Min Ho Cho et al., reported another case of presacral myelolipoma in a 70-year old woman presented with persistent lower abdominal pain and anemia. Pelvic magnetic resonance image (MRI) findings were suspicious for liposarcoma but histologic examination of the resected mass suggested pre-sacral myelolipoma [4].

Arsany Hakim and Christoph Rozeik reported thoracic paravertebral myelolipoma . They reported an asymptomatic 70-year old male presented with right paravertebral mass ,had been detected incidentally on chest X- ray. The findings of imaging were presumed diagnosis of extra-adrenal myelolipoma . After guided biopsy, based on histology, diagnosis of myelolipoma was confirmed [5].

Ali Hajiran and the colleagues reported a case of perirenal extra-adrenal myelolipoma in a 78-year old man presented with suspected acute pancreatitis. In the patient work-up a mass was detected in the left retroperitoneal region on computed tomography (CT). Histologic findings after surgical excision suggested perirenal myelolipoma [6].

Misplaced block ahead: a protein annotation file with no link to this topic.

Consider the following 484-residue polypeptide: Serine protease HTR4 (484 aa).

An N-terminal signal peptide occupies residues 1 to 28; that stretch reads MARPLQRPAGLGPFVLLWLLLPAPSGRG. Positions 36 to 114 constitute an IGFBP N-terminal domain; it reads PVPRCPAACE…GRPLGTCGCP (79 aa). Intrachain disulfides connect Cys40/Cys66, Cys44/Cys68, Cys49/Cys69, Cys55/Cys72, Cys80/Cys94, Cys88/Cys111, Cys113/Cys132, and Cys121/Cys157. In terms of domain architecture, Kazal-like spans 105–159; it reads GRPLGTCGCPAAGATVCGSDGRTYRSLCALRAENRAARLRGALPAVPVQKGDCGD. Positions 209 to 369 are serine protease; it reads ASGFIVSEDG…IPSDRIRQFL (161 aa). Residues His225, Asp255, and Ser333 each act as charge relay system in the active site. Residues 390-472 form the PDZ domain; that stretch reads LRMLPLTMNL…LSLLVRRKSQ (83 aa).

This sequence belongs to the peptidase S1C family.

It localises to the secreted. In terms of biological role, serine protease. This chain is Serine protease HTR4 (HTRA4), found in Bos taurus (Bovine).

Merieme Ghaouti and colleagues reported an interesting case similar to the present case. Their case was a male in the sixth decade with insulin-dependent type II diabetes mellitus, renal involvement and hydronephrosis. The difference was the unilaterality in their case [1].

Similar to the above mentioned cases, the present case had no specific symptoms and radiological evaluation showed two masses in the both kidneys. Several radiological differential diagnoses considered such as lymphoma, angiomyolipoma , renal lymphangiectasia and renal sinus lipomatosis. The examination of the biopsy specimen under CT scan was suggestive of myelolipoma.